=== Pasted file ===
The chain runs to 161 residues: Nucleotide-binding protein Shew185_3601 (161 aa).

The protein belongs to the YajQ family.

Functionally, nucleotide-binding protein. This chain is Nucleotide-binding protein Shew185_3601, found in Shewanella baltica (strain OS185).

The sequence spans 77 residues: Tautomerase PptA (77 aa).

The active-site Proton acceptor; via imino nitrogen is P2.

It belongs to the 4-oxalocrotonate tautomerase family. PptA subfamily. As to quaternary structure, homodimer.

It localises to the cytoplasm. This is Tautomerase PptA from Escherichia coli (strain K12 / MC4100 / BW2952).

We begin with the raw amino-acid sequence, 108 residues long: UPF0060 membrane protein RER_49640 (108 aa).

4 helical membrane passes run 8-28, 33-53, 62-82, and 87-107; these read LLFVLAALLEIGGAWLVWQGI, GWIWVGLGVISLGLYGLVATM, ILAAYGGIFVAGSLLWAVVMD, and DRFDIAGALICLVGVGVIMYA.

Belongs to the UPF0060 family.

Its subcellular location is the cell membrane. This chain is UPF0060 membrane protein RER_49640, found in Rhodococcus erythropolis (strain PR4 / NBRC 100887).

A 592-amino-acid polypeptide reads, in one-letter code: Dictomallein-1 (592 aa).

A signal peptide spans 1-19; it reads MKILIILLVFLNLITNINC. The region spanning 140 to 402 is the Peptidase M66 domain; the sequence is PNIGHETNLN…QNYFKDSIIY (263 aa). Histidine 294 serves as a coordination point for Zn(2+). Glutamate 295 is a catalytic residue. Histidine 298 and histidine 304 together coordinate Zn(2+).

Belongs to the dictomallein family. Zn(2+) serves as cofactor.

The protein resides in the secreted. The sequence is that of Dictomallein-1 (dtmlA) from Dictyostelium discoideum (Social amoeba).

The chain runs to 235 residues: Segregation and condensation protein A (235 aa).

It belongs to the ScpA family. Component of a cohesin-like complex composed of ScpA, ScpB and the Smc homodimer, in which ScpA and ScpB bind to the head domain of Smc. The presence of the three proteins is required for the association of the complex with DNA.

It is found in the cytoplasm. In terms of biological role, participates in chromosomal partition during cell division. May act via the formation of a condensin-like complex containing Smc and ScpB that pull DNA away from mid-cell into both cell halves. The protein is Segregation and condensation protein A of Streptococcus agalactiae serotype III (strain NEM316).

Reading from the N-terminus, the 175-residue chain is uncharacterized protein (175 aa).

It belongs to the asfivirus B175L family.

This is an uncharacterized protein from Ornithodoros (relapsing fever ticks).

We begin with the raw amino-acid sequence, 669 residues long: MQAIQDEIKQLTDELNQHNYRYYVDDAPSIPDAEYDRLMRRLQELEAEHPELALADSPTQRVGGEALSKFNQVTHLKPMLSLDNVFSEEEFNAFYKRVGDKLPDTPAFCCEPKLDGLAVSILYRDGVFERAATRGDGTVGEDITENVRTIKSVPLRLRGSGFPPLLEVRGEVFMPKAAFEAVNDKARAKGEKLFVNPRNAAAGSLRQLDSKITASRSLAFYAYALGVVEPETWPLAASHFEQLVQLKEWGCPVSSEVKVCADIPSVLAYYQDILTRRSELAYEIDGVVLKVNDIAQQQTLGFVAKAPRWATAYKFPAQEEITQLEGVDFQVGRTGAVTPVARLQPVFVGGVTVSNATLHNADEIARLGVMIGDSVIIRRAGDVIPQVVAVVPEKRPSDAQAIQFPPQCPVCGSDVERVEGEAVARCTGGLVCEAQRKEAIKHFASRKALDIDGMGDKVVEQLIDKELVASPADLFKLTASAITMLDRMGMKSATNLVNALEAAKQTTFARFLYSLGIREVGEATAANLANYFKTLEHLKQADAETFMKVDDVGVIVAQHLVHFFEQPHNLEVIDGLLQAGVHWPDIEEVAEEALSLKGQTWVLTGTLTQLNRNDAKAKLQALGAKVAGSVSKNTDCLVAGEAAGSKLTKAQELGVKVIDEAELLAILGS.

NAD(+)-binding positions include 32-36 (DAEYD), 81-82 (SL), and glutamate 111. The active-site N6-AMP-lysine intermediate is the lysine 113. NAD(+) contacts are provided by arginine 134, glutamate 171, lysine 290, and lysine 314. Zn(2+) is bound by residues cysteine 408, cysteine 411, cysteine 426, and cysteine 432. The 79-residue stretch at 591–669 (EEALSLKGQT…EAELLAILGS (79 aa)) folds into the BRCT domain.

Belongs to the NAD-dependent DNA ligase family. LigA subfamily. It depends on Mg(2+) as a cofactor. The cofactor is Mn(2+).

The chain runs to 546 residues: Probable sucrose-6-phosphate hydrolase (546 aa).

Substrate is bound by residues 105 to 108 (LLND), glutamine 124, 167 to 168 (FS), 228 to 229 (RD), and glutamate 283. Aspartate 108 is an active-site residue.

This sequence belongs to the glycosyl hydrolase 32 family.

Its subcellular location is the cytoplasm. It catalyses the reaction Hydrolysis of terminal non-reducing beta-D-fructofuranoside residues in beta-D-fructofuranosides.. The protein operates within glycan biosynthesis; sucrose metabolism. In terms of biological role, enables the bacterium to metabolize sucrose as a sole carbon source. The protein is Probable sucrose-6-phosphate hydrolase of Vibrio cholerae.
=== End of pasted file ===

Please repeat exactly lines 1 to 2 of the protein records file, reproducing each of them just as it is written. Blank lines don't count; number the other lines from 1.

The chain runs to 161 residues: Nucleotide-binding protein Shew185_3601 (161 aa).

The protein belongs to the YajQ family.